Position paper “RSV in preterm and ill infants” makes a strong case for preventive measures to reduce the number of RSV infections
Respiratory Syncytial Virus is a virus that causes infections of the lungs and airways. It commonly appears during the coldest and wettest months of the year, similarly to the influenza virus. In adults and older children the symptoms are commonly mild, with cold-like symptoms such as rhinitis or coughing.
However, if more vulnerable patients (e.g. preterm infants, ill infants or elderly people) are infected with the virus, they may develop a severe lower respiratory tract infection, such as bronchiolitis or pneumonia. These complications often result in admission to a hospital or to the neonatal intensive care unit and sometimes in the use of mechanical ventilation. In particular, preterm infants and infants with bronchopulmonary dysplasia and haemodynamically significant congenital heart disease have an increased risk of severe RSV infections requiring hospitalisation.
There is no vaccination and no curative treatment available. The most effective method to prevent RSV infections in infants and young children are simple hygiene and behavioural measures. In addition, in some cases, immunoprophylaxis with palivizumab can be an option, as it has shown to be safe and effective and can be considered in high-risk infants during RSV season.
Expert roundtable – the starting point for the position paper
On the initiative of EFCNI, a high-ranking panel of medical and patient experts met in Munich on 17 October 2018 to discuss the challenges of RSV-related infections in preterm and ill infants in different countries, and the measures that are taken on a national level to improve the infection and hospitalisation rates. After a day of fruitful discussions, the key points for improvement were identified and agreed upon. The position paper was developed and finalised in August 2019 and was officially launched at the EFCNI lunch symposium “How can we protect preterm infants from RSV infections?” on 19 September 2019 at the 3rd Congress of joint European Neonatal Societies (jENS) in Maastricht. In December 2020 an updated version was re-launched including an extended list of prophylaxis guidelines from 33 countries.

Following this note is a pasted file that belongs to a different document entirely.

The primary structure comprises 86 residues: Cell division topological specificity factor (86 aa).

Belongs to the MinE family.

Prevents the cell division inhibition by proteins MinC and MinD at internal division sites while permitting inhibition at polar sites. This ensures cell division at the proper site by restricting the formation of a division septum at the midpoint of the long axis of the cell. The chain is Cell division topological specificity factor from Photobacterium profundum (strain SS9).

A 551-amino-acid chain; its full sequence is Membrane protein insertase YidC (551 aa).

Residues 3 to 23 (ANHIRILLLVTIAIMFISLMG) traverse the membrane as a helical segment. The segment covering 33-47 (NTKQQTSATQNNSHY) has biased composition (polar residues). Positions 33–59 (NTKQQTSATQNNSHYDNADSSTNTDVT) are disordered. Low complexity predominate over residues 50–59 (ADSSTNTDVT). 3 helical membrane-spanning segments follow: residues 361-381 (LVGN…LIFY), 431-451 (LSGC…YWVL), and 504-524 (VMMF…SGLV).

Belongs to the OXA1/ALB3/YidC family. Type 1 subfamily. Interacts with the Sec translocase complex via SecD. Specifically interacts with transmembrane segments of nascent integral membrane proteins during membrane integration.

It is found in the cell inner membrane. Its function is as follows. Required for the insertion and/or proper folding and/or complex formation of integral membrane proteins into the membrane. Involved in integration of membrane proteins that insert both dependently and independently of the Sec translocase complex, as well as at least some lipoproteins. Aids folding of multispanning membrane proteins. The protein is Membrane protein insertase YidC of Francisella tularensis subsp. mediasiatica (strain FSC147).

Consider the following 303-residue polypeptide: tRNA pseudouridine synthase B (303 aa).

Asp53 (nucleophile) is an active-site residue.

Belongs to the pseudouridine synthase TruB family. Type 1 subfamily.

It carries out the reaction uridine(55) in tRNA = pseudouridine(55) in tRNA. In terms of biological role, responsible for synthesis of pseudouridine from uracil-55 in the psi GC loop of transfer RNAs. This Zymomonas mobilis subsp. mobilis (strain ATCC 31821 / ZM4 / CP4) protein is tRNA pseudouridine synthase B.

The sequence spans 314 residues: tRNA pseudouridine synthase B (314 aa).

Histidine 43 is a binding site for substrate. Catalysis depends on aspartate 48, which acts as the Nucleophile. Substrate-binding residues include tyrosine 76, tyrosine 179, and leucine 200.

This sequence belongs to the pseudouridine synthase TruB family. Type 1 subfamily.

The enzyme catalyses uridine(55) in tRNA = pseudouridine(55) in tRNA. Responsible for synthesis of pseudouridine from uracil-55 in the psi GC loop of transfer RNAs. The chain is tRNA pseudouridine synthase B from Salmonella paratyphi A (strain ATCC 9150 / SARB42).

The following experts and representatives of parent organisations were part of the panel (in alphabetical order):
Professor Angelika Berger, Medical University Vienna, Vienna, Austria; Professor Maria K. Borszewska-Kornacka, Medical University Warsaw, Warsaw, Poland; Mandy Daly, Irish Neonatal Health Alliance (INHA), Wicklow, Ireland; Professor Egbert Herting, University Hospital Schleswig-Holstein, Lübeck, Germany; Dr Paolo Manzoni, Division of Paediatrics, Department of Maternal, Neonatal and Infant Medicine, Nuovo Ospedale degli Infermi, ASL Biella, Biella, Italy; Associate Professor Fabio Midulla, Sapienza University, Rome, Italy; Professor Christian F. Poets, University of Tübingen, Tübingen, Germany; Professor Charles Christoph Roehr, University of Oxford, Oxford, UK; Professor Elie Saliba, Francois Rabelais University, Tours, France; Professor Manuel Sánchez Luna, University Hospital Gregorio Marañón, Madrid, Spain; Dr Renate Swarte, Erasmus MC-Sophia, Rotterdam, The Netherlands; Dr Miklós Szabó, Children‘s Hospital Semmelweis University, Budapest, Hungary; Dr Eleni Vavouraki, Ilitominon, Athens, Greece; Professor Sven Wellmann, University Children’s Hospital Regensburg, Regensburg, Germany; Professor Luc Zimmermann, Maastricht UMC+, Maastricht, The Netherlands.